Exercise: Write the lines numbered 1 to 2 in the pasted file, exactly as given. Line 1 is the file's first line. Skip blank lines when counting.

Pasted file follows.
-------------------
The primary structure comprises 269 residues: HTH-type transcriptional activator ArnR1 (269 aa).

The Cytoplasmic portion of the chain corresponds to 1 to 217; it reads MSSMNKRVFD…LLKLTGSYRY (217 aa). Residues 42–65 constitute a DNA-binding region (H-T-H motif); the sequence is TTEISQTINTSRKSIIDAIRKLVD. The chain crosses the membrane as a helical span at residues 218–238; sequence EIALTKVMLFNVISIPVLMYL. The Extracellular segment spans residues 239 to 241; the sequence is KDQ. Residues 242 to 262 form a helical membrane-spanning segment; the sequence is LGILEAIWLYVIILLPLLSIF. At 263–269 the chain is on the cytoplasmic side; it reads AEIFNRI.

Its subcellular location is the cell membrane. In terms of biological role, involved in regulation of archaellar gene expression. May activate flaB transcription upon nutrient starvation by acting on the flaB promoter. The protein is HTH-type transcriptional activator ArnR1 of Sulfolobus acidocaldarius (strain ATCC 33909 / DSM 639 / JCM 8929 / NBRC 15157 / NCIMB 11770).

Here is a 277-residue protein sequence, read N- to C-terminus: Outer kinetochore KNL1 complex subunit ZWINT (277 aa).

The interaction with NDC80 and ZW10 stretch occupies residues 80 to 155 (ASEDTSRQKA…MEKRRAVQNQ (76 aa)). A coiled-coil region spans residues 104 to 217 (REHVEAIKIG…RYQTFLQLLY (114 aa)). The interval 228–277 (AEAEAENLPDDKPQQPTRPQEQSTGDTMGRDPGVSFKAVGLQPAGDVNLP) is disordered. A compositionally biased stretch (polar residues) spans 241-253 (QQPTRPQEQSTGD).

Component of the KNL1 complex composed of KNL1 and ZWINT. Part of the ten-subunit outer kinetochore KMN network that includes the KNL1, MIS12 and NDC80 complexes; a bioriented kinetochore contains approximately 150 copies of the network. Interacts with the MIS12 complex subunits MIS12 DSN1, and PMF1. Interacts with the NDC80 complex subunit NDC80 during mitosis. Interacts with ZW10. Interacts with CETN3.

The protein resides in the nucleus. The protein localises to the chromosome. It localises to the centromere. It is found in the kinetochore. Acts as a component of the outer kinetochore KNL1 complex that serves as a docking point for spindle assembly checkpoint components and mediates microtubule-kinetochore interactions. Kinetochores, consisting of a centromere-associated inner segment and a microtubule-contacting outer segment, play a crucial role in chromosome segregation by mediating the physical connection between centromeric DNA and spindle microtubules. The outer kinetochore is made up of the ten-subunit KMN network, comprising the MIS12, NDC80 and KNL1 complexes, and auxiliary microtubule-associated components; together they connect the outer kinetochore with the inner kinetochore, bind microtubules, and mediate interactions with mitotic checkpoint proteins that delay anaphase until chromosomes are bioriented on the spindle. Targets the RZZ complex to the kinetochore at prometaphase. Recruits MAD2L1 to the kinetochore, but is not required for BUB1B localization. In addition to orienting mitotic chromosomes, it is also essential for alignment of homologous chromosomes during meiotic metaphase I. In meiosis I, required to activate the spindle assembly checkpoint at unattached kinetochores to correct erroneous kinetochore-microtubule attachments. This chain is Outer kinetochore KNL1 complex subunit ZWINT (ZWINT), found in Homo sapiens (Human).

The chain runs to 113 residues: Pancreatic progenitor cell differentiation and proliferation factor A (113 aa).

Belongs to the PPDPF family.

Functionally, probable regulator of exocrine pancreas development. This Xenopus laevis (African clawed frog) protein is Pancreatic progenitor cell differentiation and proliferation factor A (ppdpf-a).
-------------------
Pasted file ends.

The primary structure comprises 269 residues: HTH-type transcriptional activator ArnR1 (269 aa).

The Cytoplasmic portion of the chain corresponds to 1 to 217; it reads MSSMNKRVFD…LLKLTGSYRY (217 aa). Residues 42–65 constitute a DNA-binding region (H-T-H motif); the sequence is TTEISQTINTSRKSIIDAIRKLVD. The chain crosses the membrane as a helical span at residues 218–238; sequence EIALTKVMLFNVISIPVLMYL. The Extracellular segment spans residues 239 to 241; the sequence is KDQ. Residues 242 to 262 form a helical membrane-spanning segment; the sequence is LGILEAIWLYVIILLPLLSIF. At 263–269 the chain is on the cytoplasmic side; it reads AEIFNRI.